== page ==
Understanding & Managing Your Anxiety

December 9, 2014


Understanding & Managing Your Anxiety
By: Dr. Michelle Chaban

Do you feel anxious or overwhelmed? Are you always thinking about the “what if’s?” Anxiety is something we all experience from time to time but when it takes over or interferes with our ability to function, it can become debilitating. Here are some tips for managing anxiety tips that can make a difference.

• Carve out time for worrying: While this may sound counterintuitive, it can help reduce the likelihood your worrisome thoughts will take over when you are trying to focus on something else. Schedule a consistent time during your day to review your worries and then put them aside. This will free up other times throughout your day to do other things and you can remind yourself you have your “worry time” scheduled for later.
• Challenge your thoughts: Many people worry about things that are not likely to occur. For example, you may find yourself always thinking things will turn out in the worst possible way or tell yourself you are not strong enough to handle life’s complicated situations. It may be useful to challenge these kinds of thoughts and examine the evidence supporting your negative conclusions or ask yourself if there is a more positive or realistic way of looking at your situation. Also, you may question if the things you are worried about it likely of even occurring.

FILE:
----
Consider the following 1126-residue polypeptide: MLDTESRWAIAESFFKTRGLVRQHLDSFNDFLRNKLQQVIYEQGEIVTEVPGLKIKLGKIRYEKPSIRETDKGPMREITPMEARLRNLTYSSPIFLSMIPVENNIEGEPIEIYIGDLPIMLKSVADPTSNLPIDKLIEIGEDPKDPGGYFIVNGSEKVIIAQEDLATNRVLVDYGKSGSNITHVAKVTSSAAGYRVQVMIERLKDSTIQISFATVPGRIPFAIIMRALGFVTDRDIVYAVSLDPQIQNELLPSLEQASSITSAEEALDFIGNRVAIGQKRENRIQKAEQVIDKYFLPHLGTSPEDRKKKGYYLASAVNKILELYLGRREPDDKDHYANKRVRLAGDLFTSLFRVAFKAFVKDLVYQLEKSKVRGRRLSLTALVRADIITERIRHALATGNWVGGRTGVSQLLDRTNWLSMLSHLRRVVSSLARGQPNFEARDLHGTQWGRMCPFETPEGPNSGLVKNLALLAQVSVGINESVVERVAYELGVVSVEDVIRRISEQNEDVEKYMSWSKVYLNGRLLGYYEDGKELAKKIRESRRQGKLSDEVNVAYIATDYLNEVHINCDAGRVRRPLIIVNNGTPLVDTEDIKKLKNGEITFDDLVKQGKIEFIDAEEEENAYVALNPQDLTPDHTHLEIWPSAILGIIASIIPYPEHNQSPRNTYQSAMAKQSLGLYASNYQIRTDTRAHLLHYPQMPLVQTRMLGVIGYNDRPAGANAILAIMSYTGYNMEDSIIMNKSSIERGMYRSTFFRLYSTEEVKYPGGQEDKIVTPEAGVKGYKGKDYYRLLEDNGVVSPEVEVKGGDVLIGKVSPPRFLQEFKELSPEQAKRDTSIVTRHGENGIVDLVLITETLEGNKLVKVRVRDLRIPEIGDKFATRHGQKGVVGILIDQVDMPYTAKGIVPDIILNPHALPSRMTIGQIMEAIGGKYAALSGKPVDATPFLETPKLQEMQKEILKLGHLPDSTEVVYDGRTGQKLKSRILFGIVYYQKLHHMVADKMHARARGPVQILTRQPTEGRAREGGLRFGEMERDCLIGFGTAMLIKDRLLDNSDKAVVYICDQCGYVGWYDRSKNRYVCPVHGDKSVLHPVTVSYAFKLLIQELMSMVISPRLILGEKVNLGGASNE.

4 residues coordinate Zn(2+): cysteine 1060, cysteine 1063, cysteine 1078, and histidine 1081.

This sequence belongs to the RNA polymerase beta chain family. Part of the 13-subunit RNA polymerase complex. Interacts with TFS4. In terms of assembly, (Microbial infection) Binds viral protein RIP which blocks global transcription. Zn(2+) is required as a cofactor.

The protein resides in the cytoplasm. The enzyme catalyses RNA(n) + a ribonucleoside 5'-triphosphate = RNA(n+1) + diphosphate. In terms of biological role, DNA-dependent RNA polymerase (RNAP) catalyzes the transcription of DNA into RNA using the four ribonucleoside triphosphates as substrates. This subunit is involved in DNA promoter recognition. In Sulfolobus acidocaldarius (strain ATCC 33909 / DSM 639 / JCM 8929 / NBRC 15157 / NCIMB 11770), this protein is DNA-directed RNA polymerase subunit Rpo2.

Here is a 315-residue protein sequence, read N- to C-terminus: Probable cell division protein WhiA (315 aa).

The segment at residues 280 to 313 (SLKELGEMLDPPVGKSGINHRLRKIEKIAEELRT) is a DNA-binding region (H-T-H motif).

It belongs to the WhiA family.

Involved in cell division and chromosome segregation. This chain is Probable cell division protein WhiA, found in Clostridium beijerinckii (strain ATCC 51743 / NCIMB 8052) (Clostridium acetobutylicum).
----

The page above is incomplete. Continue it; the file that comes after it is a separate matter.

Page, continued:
• Use Distraction: Sometimes we get “stuck” in our heads which fuels out anxiety or worries. Remind yourself to take a break and engage in something that is fun and takes us away from our thoughts. For example, you may enjoy artwork, puzzles, or reading a book. You may also enjoy spending time with a friend.
• Exercise: Research consistently shows that exercise helps reduce mild and moderate depressive symptoms. Exercise increases activity of neurotransmitters linked with mood such as dopamine and serotonin. Aside from chemical changes in our brains, we often feel good about ourselves after we workout or are active.

• Eat Healthy: What we put into our bodies can dramatically affect our moods. Avoid caffeine, sugar, and processed foods. According to Elizabeth Somer, there are certain foods that help promote positive mood states such as yogurt, dark green leafy vegetables, and berries. For more information on diet and mood, please refer to her books “Food and Mood” & “Eating Your Way to Happiness.”

If you or someone you know struggles with anxiety, please contact Associates in Psychotherapy for a consultation at (866) 220-8371 or www.chicagoclinicaltherapist.com